Researchers Claim They Created a Substance That Regrows Hair

Living With Hair Loss

Some people really love their hair. They love styling it in various ways, dyeing it, braiding it, and just using it as a way to express their personality. For those people, the realization that they’re going bald can be downright devastating, but even for those less enthusiastic about their locks, the loss can be quite alarming. Even more alarming? There’s no cure for baldness.

According to the American Hair Loss Association (AHLA), androgenetic alopecia — commonly known as male pattern baldness (MPB) — accounts for more than 95 percent of hair loss in men. By the age of 35, an estimated two-thirds of American men will experience some degree of hair loss, and 25 percent are expected to begin the process before they’re 21.

Of course, balding doesn’t only affect men. Forty percent of Americans that experience hair loss are women, and as the AHLA explains on their website, female hair loss is considered less socially acceptable than male hair loss.

The AHLA reports that 99 percent of products marketed in the hair loss treatment industry are ineffective, so most androgenetic alopecia sufferers simply have to learn to live without their hair. However, a team of South Korean scientists now claim they’ve created a biochemical substance that promotes hair growth and could eventually produce a cure for baldness.


While studying hair loss and hair follicles, Choi Kang-yeol from Yonsei University in Seoul and his team discovered that those suffering from the condition had a significant amount of the CXXC5 protein in their scalp. The researchers learned that when that protein combines with the Dishevelled protein, they prevent the regeneration of hair follicles.

To prevent that binding, the team created PTD-DMB.

“We have found a protein that controls the hair growth and developed a new substance that promotes hair regeneration by controlling the function of the protein,” Choi told Business Korea. “We expect that the newly developed substance will contribute to the development of a drug that not only treats hair loss but also regenerate damaged skin tissues.”

The team tested PTD-DMB on mice, and after 28 days of applications, they noticed new hair follicle growth on the mice. They are now testing the substance on other animals to determine its toxicity. If those PTD-DMB tests yield positive results, the next step would be to start working toward the development of a drug and human trials.

Though promising, this research has a long ways to go before it could be used by people as a cure for baldness. Still, hair loss can have a devastating impact on one’s self-image and emotional well-being, and anything that could enabled a person to be comfortable with their appearance is absolutely worth exploring.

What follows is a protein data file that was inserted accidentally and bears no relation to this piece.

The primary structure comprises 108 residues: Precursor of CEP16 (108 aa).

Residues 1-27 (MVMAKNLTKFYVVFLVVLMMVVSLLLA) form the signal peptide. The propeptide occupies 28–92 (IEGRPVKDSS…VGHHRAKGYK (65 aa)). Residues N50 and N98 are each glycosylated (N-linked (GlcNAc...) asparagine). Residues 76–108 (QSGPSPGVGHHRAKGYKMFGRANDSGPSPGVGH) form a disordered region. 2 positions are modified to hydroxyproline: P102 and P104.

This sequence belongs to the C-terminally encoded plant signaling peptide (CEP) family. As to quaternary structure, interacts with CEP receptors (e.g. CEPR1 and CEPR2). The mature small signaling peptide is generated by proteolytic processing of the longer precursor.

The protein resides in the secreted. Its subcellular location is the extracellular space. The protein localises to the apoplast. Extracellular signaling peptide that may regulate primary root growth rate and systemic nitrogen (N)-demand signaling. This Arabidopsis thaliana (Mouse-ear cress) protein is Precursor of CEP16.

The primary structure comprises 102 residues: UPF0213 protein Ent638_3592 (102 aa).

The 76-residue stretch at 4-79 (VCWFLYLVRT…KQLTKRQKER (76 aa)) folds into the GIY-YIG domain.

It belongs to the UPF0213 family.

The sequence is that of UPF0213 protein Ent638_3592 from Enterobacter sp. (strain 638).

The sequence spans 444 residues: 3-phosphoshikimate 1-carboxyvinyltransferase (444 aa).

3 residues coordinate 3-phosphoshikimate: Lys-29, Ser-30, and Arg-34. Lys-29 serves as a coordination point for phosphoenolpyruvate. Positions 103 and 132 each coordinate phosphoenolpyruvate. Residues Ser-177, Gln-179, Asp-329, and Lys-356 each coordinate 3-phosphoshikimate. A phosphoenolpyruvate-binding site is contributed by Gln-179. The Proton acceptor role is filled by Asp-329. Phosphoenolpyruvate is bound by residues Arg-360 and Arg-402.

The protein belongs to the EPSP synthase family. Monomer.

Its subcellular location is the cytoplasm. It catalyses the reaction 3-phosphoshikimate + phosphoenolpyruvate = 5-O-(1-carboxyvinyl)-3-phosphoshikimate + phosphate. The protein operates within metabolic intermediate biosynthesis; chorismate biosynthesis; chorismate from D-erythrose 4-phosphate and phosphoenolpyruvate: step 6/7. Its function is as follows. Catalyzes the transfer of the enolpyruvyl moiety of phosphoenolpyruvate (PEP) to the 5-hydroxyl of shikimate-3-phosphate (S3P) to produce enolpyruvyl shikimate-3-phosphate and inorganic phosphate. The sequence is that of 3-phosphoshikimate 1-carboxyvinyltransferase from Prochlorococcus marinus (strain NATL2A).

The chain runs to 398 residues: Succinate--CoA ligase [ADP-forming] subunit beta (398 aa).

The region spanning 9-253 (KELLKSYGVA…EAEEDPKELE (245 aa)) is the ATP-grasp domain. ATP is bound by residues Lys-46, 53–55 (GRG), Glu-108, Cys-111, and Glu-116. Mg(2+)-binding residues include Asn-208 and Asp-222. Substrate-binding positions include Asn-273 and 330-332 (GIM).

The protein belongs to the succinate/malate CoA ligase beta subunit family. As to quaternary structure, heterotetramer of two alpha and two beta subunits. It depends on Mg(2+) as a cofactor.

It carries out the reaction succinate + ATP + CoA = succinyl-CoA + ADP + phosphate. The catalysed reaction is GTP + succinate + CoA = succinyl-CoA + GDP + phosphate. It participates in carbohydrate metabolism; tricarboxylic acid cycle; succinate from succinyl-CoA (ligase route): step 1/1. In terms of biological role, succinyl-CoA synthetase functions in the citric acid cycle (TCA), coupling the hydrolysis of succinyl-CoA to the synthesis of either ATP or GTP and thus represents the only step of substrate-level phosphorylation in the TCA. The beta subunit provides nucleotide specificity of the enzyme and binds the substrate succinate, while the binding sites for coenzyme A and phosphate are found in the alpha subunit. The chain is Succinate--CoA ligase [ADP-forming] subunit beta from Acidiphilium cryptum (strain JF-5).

The post Researchers Claim They Created a Substance That Regrows Hair appeared first on Futurism.


Scientists Have Discovered This Drug Fixes Cavities and Regrows Teeth

Goodbye, Fillings

Dental fillings may soon be left in the ash heap of history, thanks to a recent discovery about a drug called Tideglusib. Developed for and trialled to treat Alzheimer’s disease, the drug also happens to promote the natural tooth regrowth mechanism, allowing the tooth to repair cavities.

Tideglusib works by stimulating stem cells in the pulp of teeth, the source of new dentine. Dentine is the mineralized substance beneath tooth enamel that gets eaten away by tooth decay.

Teeth can naturally regenerate dentine without assistance, but only under certain circumstances. The pulp must be exposed through infection (such as decay) or trauma to prompt the manufacture of dentine. But even then, the tooth can only regrow a very thin layer naturally—not enough to repair cavities caused by decay, which are generally deep. Tideglusib changes this outcome because it turns off the GSK-3 enzyme, which stops dentine from forming.

Image Credit: ales_kartal/Pixabay
Image Credit: ales_kartal/Pixabay

In the research, the team inserted small, biodegradable sponges made of collagen soaked in Tideglusib into cavities. The sponges triggered dentine growth and within six weeks, the damage was repaired. The collagen structure of the sponges melted away, leaving only the intact tooth.

Thus far, the procedure has only been used in mouse teeth. Yet as King’s College London Dental Institute Professor and lead author Paul Sharpe told The Telegraph, “Using a drug that has already been tested in clinical trials for Alzheimer’s disease provides a real opportunity to get this dental treatment quickly into clinics.”

He added, “The simplicity of our approach makes it ideal as a clinical dental product for the natural treatment of large cavities, by providing both pulp protection and restoring dentine.”

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